"You don't have to be nasty or mean. You can simply interrupt the story and say, 'I know you are a wealth of information about pregnancy, and if I ever have a question you will definitely be the person I call. But every pregnancy is different and every delivery is different, so I'd kind of like to be surprised by what nature has in store for me,'" Brennan notes.

Brennan says she takes a slightly more aggressive approach. "Mothers really need to just say, 'I've heard enough. Thank you so much, but I don't want to hear anymore.' Say it nicely, but say it like you mean it," she says.

While remarks, comments, and unsolicited advice on eating sushi can be irritating, it's not nearly as stressful as the hands-on, touchy-feely familiarity that seems to run rampant during pregnancy.

"It seems as if the moment your pregnancy starts to show, everyone wants to have a feel at you. It's not so bad when it's family or a friend -- but a stranger? Come on. A pregnant woman has to draw the line somewhere, and it should be here," says Stacy Quarty, author of Frankly Pregnant: A Candid, Week-by-Week Guide to the Unexpected Joys, Raging Hormones, and Common Experiences of Pregnancy.

Brennan agrees. "During my first pregnancy, I was in Grand Central Station and a total stranger grabbed my stomach, so I grabbed hers back! She said, 'What are you doing?' I replied, 'What are you doing?' I'm happy to say she got the point and walked away, though I think you have to be a bit careful when you do something like that, since you never know how the other person is going to react."

And that's precisely why Bennett says the best approach to this pregnancy stress is to put both a physical and mental distance between yourself and strangers.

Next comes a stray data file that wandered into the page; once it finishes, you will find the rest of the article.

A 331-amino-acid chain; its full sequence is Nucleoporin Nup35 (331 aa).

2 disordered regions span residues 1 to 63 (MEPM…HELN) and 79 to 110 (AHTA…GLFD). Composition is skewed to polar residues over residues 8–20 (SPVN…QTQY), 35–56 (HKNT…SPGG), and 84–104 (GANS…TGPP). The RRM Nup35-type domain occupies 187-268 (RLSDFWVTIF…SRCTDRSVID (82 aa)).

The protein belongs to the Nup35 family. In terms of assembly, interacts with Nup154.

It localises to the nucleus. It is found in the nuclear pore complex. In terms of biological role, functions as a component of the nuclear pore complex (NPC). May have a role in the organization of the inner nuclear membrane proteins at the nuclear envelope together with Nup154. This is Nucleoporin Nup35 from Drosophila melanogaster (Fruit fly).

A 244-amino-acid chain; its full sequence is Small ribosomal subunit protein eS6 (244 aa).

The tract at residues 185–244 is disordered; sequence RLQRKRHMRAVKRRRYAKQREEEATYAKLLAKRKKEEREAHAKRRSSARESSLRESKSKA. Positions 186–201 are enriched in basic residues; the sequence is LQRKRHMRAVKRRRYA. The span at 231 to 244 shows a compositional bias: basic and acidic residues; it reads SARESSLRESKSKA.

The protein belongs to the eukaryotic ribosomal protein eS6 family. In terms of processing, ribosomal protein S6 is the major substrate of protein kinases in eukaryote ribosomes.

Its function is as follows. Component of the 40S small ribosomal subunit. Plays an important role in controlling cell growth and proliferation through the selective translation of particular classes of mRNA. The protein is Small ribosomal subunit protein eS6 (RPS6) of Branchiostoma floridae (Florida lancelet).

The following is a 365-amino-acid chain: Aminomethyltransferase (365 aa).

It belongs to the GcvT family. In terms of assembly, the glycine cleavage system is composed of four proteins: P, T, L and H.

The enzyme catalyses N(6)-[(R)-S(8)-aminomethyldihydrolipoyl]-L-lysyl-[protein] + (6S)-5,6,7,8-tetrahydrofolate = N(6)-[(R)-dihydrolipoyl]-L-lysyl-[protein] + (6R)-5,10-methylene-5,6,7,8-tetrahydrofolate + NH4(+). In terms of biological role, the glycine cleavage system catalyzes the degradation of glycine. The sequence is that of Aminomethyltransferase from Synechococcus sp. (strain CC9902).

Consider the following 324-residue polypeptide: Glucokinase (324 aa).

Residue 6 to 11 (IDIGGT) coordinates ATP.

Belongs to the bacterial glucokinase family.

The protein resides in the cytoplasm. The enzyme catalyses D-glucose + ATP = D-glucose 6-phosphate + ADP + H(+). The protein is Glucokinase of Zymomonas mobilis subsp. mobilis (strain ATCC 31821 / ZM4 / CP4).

"First, you have to realize that because of your size, you may be in closer physical proximity to strangers than you realize, your head may be a respectable distance away, but your stomach may be closer than you think, so you'll probably have to overcompensate by intentionally putting more physical distance between you and other people," says Bennett.

But equally important, she says, is to arm yourself with attitude -- and plenty of it!

"If you're feeling vulnerable and think of your life as an open book that everyone is entitled to read, then you're going to have a hard time keeping hands off your belly," says Bennett. But at the same time, if your attitude, your body language, and your posture all come together to say "I have a right to guard my privacy," then, says Bennett, you also put out a vibe that tells people you are not an object for public display or touching.

"Of course, some will ignore that vibe, either because they are not sensitive to your body cues, or because they just choose to ignore them. But for the most part, it should help reduce a good deal of the inappropriate touching," says Bennett.

While using clever psychology can help, Brennan reminds us that, be it touching or commentary, it's also appropriate to express your displeasure with how you are being treated.

"It's really OK if sometimes you just have to say, 'Please don't do that, it makes me uncomfortable,'" says Brennan. This, she says, can be a particularly helpful tactic with people you see every day, like co-workers.

Indeed, the most stressful pregnancy situations often occur not with strangers, but with colleagues. It can be hard for a pregnant woman to maintain her privacy without insulting the people she interacts with on a daily basis.

Rachel Weingarten, author of Corporate and Career Cool, says maintaining a professional attitude is another smart way to cope.

"You can say no without having to say it, if you simply maintain a strong sense of corporate 'cool' and professionalism," says Weingarten. By maintaining your own sense of professional decorum, she says, you can help co-workers continue to view you as a colleague, and not a pregnant colleague, which in turn can circumvent some of the inappropriate behavior.

Though this won't stop some people from becoming overly familiar, she says, "The more professional your attitude, the more professional decorum they are likely to observe around you."

Bennett agrees but adds this final piece of advice: "It's also important to remember that you don't have to give up the perks of pregnancy, like working from home two days of the week, just to maintain your decorum; just this once, you really are entitled to have it both ways!"

Colette Bouchez is the author of Your Perfectly Pampered Pregnancy: Health, Beauty and Lifestyle Advice for the Modern Mother-to-Be and founder and director of